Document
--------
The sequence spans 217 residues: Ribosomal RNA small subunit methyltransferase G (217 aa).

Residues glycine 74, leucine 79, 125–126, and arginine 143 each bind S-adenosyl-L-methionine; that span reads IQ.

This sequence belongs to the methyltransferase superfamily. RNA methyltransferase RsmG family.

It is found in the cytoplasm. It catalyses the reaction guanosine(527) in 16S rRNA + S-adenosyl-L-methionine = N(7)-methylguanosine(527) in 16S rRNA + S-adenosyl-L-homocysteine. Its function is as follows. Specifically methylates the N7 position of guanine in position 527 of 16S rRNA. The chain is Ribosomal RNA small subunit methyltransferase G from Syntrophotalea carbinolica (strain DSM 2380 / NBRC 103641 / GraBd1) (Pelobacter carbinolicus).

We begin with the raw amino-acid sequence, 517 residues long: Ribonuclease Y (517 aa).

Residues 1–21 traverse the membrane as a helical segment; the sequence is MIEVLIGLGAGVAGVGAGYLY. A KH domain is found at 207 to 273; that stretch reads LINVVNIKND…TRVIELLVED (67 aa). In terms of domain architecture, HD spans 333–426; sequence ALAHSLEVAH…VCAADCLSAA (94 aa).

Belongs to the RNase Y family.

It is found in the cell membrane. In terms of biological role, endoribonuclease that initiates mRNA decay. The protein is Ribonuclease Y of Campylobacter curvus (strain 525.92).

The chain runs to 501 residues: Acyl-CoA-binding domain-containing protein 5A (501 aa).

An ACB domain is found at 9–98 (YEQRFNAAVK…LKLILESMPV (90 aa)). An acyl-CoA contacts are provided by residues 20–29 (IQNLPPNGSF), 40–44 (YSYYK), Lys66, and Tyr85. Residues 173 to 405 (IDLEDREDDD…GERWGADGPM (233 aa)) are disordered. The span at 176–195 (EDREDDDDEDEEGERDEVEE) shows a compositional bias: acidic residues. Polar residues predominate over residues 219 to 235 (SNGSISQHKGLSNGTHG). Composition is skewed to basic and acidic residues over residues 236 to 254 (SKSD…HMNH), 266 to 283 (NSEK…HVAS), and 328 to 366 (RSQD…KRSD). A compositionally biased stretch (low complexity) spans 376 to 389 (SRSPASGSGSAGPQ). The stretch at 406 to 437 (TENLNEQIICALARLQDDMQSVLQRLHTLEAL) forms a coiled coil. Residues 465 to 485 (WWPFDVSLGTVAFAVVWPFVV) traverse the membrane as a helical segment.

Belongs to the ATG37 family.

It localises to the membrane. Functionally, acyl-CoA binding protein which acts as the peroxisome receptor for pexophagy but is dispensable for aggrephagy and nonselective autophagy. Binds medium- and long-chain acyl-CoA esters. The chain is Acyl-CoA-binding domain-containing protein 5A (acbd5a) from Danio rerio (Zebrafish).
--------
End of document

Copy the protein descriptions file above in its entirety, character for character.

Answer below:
The sequence spans 217 residues: Ribosomal RNA small subunit methyltransferase G (217 aa).

Residues glycine 74, leucine 79, 125–126, and arginine 143 each bind S-adenosyl-L-methionine; that span reads IQ.

This sequence belongs to the methyltransferase superfamily. RNA methyltransferase RsmG family.

It is found in the cytoplasm. It catalyses the reaction guanosine(527) in 16S rRNA + S-adenosyl-L-methionine = N(7)-methylguanosine(527) in 16S rRNA + S-adenosyl-L-homocysteine. Its function is as follows. Specifically methylates the N7 position of guanine in position 527 of 16S rRNA. The chain is Ribosomal RNA small subunit methyltransferase G from Syntrophotalea carbinolica (strain DSM 2380 / NBRC 103641 / GraBd1) (Pelobacter carbinolicus).

We begin with the raw amino-acid sequence, 517 residues long: Ribonuclease Y (517 aa).

Residues 1–21 traverse the membrane as a helical segment; the sequence is MIEVLIGLGAGVAGVGAGYLY. A KH domain is found at 207 to 273; that stretch reads LINVVNIKND…TRVIELLVED (67 aa). In terms of domain architecture, HD spans 333–426; sequence ALAHSLEVAH…VCAADCLSAA (94 aa).

Belongs to the RNase Y family.

It is found in the cell membrane. In terms of biological role, endoribonuclease that initiates mRNA decay. The protein is Ribonuclease Y of Campylobacter curvus (strain 525.92).

The chain runs to 501 residues: Acyl-CoA-binding domain-containing protein 5A (501 aa).

An ACB domain is found at 9–98 (YEQRFNAAVK…LKLILESMPV (90 aa)). An acyl-CoA contacts are provided by residues 20–29 (IQNLPPNGSF), 40–44 (YSYYK), Lys66, and Tyr85. Residues 173 to 405 (IDLEDREDDD…GERWGADGPM (233 aa)) are disordered. The span at 176–195 (EDREDDDDEDEEGERDEVEE) shows a compositional bias: acidic residues. Polar residues predominate over residues 219 to 235 (SNGSISQHKGLSNGTHG). Composition is skewed to basic and acidic residues over residues 236 to 254 (SKSD…HMNH), 266 to 283 (NSEK…HVAS), and 328 to 366 (RSQD…KRSD). A compositionally biased stretch (low complexity) spans 376 to 389 (SRSPASGSGSAGPQ). The stretch at 406 to 437 (TENLNEQIICALARLQDDMQSVLQRLHTLEAL) forms a coiled coil. Residues 465 to 485 (WWPFDVSLGTVAFAVVWPFVV) traverse the membrane as a helical segment.

Belongs to the ATG37 family.

It localises to the membrane. Functionally, acyl-CoA binding protein which acts as the peroxisome receptor for pexophagy but is dispensable for aggrephagy and nonselective autophagy. Binds medium- and long-chain acyl-CoA esters. The chain is Acyl-CoA-binding domain-containing protein 5A (acbd5a) from Danio rerio (Zebrafish).